- Normal wear and tear
- Repetition of same arm motion
- Acute injury especially in sports
- Certain jobs like building or window cleaning
- Fall on the arm
- Lifting something heavy
- Pain on moving the arm in certain ways or at night when lying on the shoulder
- Weakness in the shoulder
- Trouble in raising the arm
- Clicking or popping on moving the arm
- Difficult to do routine activities such as reaching behind the back, dressing/undressing etc.
- A tear due to fall or sports injury can cause-
- Acute pain
- Weakness of arm
- Snapping or a tearing sensation
- Rotator cuff tears do not heal on their own
- Small tears managed through physiotherapy, steroid injections and anti-inflammatory medicines
- Partial Tear
Keyhole surgery involving trimming or a debridement
- Full Thickness Tear
Key hole surgery involving help of anchors and sutures
What is the rotator cuff and what are its functions?
The rotator cuff is a group of four muscles that plays an important role in the movement and stability of the shoulder joint. These four muscles convolute into tendons and form a cuff over the head of the humerus (arm bone). It comprises of supraspinatus, infraspinatus, teres minor and subscapularis. They originate from the shoulder blade (scapula) and attach to the head of humerus onto the special spots known as lesser and greater tuberosity.
These rotator cuff tendons help you to raise and rotate your arm.
What is a rotator cuff tear?
A rotator cuff tear usually happens from normal wear and tear or if you repeat the same arm motion over and over. It can also result from an acute injury especially in sports like baseball or tennis or in jobs like building or cleaning windows. It can also happen if you fall on your arm or you lift something heavy.
There are two kinds of rotator cuff tears. A partial tear where one of the four muscles that forms your rotator cuff is frayed or partly damaged. Second is a complete tear where the tendon gets a tear to the full thickness and comes off the bone.
What are the symptoms of rotator cuff tear?
You cannot always feel a torn rotator cuff but in some cases you will feel pain in the front of your shoulder that can radiate down to the side of shoulder right up to the tip of the hands.
You may feel pain when you move your arm in certain ways or especially in the night when you lie on your shoulder. Along with it there may be weakness in your shoulder and there may be trouble raising your arm. Sometimes you will hear clicking or popping when moving your arm. It may be difficult to do routine activities such as reaching behind your back, dressing/undressing, combing your hair etc.
If the tear has occurred after a fall or a sports injury you may experience acute pain, bruising, weakness of arm, snapping sensation or a tearing sensation.
If you do not do anything about a torn rotator cuff you can have problems in the future like a frozen shoulder or arthritis which is then much harder to treat. Also, pain may continue to become worse and strength may decrease if you do not see the doctor as the tear can become larger. So see your doctor if you have any of the above signs.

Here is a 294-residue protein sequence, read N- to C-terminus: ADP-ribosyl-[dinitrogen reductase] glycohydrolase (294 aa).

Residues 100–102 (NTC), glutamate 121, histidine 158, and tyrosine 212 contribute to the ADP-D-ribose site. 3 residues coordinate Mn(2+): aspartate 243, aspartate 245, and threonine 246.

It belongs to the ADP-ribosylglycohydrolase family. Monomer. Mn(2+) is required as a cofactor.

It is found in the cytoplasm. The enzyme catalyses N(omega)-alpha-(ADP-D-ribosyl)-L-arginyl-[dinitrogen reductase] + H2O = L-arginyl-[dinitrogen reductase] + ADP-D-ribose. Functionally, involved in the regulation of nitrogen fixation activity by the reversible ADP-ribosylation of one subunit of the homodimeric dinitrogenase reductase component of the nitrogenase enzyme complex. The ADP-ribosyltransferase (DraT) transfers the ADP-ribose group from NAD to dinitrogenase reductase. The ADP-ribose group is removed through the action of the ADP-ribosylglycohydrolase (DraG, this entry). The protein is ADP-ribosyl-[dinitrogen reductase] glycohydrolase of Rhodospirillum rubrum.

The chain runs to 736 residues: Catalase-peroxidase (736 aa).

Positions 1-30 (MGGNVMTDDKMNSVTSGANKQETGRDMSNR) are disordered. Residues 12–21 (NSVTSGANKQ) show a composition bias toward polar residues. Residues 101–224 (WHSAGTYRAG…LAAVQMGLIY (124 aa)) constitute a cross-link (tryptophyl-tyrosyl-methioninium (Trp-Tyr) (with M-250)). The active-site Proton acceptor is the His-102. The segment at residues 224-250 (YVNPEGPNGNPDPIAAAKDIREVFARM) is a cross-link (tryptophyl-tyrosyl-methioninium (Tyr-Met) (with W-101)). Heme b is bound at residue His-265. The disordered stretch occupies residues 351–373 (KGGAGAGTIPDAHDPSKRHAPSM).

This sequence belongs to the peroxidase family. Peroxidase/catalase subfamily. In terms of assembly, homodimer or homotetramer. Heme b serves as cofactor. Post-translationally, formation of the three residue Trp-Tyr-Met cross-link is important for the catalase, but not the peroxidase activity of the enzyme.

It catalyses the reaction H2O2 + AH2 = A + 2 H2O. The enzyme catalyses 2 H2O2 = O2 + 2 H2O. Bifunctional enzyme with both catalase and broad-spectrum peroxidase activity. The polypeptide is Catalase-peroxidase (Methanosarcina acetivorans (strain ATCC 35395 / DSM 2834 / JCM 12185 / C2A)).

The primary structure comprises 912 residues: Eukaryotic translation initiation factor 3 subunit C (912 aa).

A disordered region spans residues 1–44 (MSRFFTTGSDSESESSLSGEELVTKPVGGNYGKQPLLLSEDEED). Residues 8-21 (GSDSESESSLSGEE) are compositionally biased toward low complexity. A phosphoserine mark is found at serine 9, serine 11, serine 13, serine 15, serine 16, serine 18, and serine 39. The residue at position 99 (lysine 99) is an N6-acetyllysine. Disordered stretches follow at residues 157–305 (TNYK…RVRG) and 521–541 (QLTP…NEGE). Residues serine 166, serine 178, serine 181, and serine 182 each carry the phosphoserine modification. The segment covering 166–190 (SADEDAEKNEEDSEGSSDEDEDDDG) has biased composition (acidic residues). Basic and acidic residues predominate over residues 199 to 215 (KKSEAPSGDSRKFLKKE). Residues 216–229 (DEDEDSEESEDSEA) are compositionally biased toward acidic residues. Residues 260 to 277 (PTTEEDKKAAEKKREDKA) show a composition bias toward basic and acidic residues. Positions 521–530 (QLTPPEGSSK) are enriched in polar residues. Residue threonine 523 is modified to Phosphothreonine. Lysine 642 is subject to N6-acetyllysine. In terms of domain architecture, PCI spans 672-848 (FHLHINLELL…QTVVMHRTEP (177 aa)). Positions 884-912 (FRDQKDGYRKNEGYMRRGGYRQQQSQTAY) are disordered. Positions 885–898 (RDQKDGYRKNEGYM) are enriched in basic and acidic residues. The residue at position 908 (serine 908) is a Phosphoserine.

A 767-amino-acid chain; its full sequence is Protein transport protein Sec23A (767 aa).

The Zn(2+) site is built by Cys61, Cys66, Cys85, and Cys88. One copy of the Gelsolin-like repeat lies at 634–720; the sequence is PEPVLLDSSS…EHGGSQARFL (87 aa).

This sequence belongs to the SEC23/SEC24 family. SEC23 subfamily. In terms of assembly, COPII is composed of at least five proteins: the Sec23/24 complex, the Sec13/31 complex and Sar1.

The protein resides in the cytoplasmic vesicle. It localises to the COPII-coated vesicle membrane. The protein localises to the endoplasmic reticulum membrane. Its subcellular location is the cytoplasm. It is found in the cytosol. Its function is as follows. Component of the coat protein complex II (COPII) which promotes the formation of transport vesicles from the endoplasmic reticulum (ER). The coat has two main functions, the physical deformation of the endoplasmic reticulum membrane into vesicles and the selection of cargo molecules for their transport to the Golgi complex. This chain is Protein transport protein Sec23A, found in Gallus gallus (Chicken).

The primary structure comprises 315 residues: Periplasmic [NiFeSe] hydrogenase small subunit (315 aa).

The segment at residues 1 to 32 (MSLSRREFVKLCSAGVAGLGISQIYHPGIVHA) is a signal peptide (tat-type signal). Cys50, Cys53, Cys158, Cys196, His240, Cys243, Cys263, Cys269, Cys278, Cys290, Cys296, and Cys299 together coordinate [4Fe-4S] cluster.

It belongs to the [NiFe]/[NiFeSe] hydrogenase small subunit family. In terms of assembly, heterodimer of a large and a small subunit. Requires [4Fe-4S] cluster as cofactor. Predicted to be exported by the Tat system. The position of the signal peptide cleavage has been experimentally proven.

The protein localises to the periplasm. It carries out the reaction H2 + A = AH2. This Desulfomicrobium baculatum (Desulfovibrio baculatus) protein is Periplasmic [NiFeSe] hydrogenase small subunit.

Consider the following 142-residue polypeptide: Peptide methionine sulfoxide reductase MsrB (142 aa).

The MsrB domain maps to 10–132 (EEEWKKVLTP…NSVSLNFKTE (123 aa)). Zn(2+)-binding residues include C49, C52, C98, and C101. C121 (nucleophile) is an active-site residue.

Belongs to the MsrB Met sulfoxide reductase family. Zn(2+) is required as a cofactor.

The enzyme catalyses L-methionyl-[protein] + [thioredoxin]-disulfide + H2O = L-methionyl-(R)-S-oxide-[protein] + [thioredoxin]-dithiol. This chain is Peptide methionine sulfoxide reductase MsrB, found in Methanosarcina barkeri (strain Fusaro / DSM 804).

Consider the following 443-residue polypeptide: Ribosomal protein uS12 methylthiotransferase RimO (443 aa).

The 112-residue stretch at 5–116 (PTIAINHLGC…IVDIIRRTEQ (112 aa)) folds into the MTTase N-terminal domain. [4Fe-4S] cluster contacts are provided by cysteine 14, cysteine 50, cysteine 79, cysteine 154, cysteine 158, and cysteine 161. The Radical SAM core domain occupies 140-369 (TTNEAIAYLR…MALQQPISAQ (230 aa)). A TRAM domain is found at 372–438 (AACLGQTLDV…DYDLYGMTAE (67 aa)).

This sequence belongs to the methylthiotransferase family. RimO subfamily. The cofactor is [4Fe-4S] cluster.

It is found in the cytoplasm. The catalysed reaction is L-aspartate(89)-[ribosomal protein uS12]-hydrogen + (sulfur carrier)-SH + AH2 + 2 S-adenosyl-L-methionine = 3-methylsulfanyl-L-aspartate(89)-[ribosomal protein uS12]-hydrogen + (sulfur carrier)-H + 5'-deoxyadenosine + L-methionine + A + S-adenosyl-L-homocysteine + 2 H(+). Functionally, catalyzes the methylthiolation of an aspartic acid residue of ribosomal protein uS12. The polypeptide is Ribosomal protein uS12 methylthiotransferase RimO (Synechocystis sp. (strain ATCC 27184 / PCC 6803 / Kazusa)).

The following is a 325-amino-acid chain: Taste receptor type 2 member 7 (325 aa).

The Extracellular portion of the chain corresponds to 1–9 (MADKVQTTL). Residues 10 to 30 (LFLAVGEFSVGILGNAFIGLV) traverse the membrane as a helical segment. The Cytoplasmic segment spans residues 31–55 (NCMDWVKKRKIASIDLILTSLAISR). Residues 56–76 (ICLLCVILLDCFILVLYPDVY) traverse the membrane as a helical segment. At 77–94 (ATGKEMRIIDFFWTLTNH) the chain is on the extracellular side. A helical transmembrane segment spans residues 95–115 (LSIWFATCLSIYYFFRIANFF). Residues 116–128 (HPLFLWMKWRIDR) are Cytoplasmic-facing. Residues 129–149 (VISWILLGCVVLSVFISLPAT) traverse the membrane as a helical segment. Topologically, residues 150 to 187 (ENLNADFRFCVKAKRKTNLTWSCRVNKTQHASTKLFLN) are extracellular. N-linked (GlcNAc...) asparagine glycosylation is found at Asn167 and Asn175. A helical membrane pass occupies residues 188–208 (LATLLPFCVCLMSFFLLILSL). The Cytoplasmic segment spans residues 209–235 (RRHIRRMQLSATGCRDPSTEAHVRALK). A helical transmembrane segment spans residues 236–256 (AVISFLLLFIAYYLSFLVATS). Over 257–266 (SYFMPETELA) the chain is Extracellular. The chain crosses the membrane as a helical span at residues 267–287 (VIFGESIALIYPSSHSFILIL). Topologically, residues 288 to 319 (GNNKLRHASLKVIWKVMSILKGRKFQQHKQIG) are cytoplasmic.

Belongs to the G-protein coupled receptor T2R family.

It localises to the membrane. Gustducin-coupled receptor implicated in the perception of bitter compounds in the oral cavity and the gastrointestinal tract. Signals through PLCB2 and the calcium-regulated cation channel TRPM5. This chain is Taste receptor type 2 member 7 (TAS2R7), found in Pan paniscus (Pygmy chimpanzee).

What will happen when I see the doctor?
Your doctor will take a brief history as to the mechanism of the injury and examine your shoulder. During the examination he will check the range of motion and muscle strength. In addition your doctor may do an x-ray followed by an ultrasound scan or a MRI scan to assess the quality of muscles or tendons, to assess the size of tear or to assess the impingement.
Can a rotator cuff tear heal without surgery?
Rotator cuff tears do not heal on their own. However, small tears and depending on age and activity levels, a good function can be achieved without surgery; by doing physiotherapy to the remaining muscles and strengthening them. Pain can be managed with steroid injections and anti-inflammatory medications.
However, if you have a large tear or you do a lot of sports or heavy work then surgery is most often recommended.
What are the surgical options?
Partial tear can be treated with a keyhole surgery at which time a trimming or a debridement is performed. A full thickness tear will be reattached at the insertion site directly onto the bone with the help of anchor and sutures. This will be done with a keyhole surgery.
After the surgery you will be seen by a physiotherapist where further rehabilitation to regain strength and function of the shoulder will be discussed with you. You will be given a sling which you will have to wear for six weeks. You will have to keep the wound dry for two weeks. Driving will be around six weeks. Repaired tendons take 3 months to heal and shoulder improves for 9-12 months.
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